Massive fire cuts swathes through Tram Chim National Park

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More than 300 hectares of forest in southern Vietnam were reduced to ashes in a blaze that has been burning for five days, shrinking the habitat of the rare red-headed crane.

The fire started inTram Chim National Park's Zone A1 at around 9 a.m. on Sunday and then spread to the neighboring Zone A2 at 11 a.m. on Monday.

It is stilling raging in the two zones, authorities of the park, located in the Mekong Delta province of Dong Thap, said on Thursday. 

The park's management board mobilized more than 550 people, including firefighters, police, and residents to douse the flames.

 

But they struggled to make progress as fire engines could not access the scene due to complicated canal-ridden topography.

 

"We had to use 40-50 water pipes to send water a full kilometer from canals to the fire," said Huynh Van Dap, a head of the local fire squad.

 

"The flames just keep burning. As soon as one fire is stamped out, another breaks out, and so on. We are exhausted," he said.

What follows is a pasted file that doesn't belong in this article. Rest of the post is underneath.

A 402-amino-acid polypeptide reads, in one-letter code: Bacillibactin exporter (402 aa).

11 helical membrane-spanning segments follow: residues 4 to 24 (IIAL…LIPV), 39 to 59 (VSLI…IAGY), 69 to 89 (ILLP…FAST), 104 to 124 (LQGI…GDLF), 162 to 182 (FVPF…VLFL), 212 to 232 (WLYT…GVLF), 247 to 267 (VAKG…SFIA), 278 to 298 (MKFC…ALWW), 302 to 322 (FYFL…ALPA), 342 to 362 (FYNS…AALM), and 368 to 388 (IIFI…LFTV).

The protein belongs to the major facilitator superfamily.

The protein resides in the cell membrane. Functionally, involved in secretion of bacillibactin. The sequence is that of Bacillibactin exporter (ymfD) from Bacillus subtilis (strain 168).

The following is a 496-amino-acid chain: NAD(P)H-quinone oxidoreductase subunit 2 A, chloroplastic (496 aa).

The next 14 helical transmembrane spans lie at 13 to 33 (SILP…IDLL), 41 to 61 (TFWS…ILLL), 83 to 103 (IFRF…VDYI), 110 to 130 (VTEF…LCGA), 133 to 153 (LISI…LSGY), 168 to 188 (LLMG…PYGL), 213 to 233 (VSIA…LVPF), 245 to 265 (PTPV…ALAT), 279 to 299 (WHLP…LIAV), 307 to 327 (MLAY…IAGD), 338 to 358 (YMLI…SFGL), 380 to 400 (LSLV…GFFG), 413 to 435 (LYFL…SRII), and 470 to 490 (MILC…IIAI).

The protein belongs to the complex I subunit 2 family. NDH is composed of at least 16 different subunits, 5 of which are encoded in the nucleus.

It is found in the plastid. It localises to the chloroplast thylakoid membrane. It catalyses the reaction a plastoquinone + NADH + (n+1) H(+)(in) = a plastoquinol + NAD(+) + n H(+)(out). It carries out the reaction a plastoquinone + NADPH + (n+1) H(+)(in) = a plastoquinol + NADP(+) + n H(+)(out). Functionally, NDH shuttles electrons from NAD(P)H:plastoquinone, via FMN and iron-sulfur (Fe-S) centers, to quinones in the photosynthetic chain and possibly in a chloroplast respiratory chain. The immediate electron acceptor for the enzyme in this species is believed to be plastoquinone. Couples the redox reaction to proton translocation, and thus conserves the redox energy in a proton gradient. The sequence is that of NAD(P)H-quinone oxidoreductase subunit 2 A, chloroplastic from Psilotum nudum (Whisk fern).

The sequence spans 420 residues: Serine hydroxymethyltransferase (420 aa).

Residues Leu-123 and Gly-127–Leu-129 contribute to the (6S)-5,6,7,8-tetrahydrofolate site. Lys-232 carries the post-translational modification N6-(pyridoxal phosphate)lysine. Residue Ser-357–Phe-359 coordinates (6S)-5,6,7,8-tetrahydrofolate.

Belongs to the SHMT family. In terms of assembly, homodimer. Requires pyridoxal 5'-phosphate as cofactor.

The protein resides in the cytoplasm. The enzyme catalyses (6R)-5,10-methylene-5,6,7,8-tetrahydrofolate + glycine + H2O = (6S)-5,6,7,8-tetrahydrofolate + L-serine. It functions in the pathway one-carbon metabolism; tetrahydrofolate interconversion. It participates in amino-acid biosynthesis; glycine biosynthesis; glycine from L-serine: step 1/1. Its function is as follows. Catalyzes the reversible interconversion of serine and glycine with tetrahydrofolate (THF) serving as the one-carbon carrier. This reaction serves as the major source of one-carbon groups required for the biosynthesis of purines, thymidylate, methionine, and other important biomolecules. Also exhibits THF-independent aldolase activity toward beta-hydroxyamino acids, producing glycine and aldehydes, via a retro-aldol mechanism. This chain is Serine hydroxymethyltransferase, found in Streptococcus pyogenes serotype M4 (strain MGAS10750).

Park authorities said the fire had burnt more than 300 hectares, including 170 hectares of spikerushes that the rare red-headed cranes had once made their home. Spikerushes are the cranes' favorite food.

 

The fire has also destroyed 50 ha of cajput forests, said park rangers.

 

"Cigarette butts residents threw on the ground might have triggered the fire.
They illegally came to the park to catch fish," he said.

 

The 7,300-hectare Tram Chim National Park includes nearly 3,000 hectares of cajuput forest which is considered the "lung" of the Dong Thap Muoi region.

 

With a system of swamps, grass-plots and criss-crossing canals, the park is also a habitat for more than 300 species of plants, 130 species of fresh-water fish and 231 species of birds such as pelicans, storks, herons, spot-billed ducks, water chickens and red-headed cranes.

 

The fire itself may panic red-headed cranes while the burnt spikerushes field in Zone A1 means their habitats in Tram Chim National Park have shrunk, environmentalists said, adding many of the cranes might have flown away.

 

Around 85 of the birds had been spotted in the park, mostly in Zone A1 and A5, before the fire, according to park authorities.

 

Red-headed crane, known as hac by Vietnamese people, is listed in the World's Red Book of Threatened Species.

It is one of 15 species of cranes worldwide and is found mainly in India and Southeast Asia. It is the tallest, standing at six feet tall, has a wingspan of eight feet.

 

 

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